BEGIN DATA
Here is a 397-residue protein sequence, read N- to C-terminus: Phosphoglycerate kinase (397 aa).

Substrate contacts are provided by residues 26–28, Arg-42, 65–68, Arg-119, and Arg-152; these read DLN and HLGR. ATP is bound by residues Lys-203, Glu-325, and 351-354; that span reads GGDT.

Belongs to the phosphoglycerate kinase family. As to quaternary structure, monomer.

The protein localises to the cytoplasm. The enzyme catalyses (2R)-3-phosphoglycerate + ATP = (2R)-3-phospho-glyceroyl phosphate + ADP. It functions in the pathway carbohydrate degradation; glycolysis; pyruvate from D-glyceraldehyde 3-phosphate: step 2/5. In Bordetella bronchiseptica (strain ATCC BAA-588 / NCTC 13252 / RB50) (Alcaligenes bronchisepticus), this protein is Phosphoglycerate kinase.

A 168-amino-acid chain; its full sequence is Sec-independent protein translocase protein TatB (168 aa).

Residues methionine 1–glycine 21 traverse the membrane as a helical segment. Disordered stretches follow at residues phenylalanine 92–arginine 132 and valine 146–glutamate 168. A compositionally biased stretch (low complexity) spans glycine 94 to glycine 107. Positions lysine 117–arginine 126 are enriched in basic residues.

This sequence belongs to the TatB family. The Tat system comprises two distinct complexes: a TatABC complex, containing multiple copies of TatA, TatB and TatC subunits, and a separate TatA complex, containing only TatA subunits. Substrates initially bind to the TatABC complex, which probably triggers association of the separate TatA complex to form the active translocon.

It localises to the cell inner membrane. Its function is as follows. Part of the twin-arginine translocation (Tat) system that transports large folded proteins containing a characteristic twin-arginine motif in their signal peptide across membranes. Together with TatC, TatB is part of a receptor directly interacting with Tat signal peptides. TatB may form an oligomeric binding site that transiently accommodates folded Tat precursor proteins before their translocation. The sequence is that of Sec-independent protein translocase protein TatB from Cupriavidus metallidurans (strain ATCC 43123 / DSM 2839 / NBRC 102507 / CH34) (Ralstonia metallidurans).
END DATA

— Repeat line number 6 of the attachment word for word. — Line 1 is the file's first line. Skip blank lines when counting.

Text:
Residues methionine 1–glycine 21 traverse the membrane as a helical segment. Disordered stretches follow at residues phenylalanine 92–arginine 132 and valine 146–glutamate 168. A compositionally biased stretch (low complexity) spans glycine 94 to glycine 107. Positions lysine 117–arginine 126 are enriched in basic residues.